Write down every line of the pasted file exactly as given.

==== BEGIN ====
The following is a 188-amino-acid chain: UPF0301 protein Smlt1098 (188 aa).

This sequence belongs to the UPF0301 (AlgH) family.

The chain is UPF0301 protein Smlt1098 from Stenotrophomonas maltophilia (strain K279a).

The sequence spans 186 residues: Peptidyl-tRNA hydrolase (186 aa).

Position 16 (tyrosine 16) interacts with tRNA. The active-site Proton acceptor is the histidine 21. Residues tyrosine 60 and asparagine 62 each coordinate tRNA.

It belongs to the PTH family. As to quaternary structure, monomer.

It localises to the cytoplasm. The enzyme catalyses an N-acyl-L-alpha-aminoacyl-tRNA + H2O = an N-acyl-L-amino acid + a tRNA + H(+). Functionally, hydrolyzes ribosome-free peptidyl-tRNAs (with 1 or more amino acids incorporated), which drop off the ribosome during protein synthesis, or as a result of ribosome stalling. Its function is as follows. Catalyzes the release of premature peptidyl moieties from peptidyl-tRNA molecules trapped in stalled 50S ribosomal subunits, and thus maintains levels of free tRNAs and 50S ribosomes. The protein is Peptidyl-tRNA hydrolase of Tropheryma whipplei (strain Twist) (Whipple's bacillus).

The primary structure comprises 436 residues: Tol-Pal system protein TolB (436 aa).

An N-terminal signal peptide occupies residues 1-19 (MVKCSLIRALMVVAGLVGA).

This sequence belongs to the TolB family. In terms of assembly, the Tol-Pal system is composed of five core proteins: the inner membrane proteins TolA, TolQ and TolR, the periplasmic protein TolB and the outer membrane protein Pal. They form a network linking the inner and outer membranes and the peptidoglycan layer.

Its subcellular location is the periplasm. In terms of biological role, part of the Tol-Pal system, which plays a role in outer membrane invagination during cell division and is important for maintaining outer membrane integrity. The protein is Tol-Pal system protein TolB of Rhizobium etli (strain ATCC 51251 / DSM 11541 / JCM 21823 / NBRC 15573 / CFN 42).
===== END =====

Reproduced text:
The following is a 188-amino-acid chain: UPF0301 protein Smlt1098 (188 aa).

This sequence belongs to the UPF0301 (AlgH) family.

The chain is UPF0301 protein Smlt1098 from Stenotrophomonas maltophilia (strain K279a).

The sequence spans 186 residues: Peptidyl-tRNA hydrolase (186 aa).

Position 16 (tyrosine 16) interacts with tRNA. The active-site Proton acceptor is the histidine 21. Residues tyrosine 60 and asparagine 62 each coordinate tRNA.

It belongs to the PTH family. As to quaternary structure, monomer.

It localises to the cytoplasm. The enzyme catalyses an N-acyl-L-alpha-aminoacyl-tRNA + H2O = an N-acyl-L-amino acid + a tRNA + H(+). Functionally, hydrolyzes ribosome-free peptidyl-tRNAs (with 1 or more amino acids incorporated), which drop off the ribosome during protein synthesis, or as a result of ribosome stalling. Its function is as follows. Catalyzes the release of premature peptidyl moieties from peptidyl-tRNA molecules trapped in stalled 50S ribosomal subunits, and thus maintains levels of free tRNAs and 50S ribosomes. The protein is Peptidyl-tRNA hydrolase of Tropheryma whipplei (strain Twist) (Whipple's bacillus).

The primary structure comprises 436 residues: Tol-Pal system protein TolB (436 aa).

An N-terminal signal peptide occupies residues 1-19 (MVKCSLIRALMVVAGLVGA).

This sequence belongs to the TolB family. In terms of assembly, the Tol-Pal system is composed of five core proteins: the inner membrane proteins TolA, TolQ and TolR, the periplasmic protein TolB and the outer membrane protein Pal. They form a network linking the inner and outer membranes and the peptidoglycan layer.

Its subcellular location is the periplasm. In terms of biological role, part of the Tol-Pal system, which plays a role in outer membrane invagination during cell division and is important for maintaining outer membrane integrity. The protein is Tol-Pal system protein TolB of Rhizobium etli (strain ATCC 51251 / DSM 11541 / JCM 21823 / NBRC 15573 / CFN 42).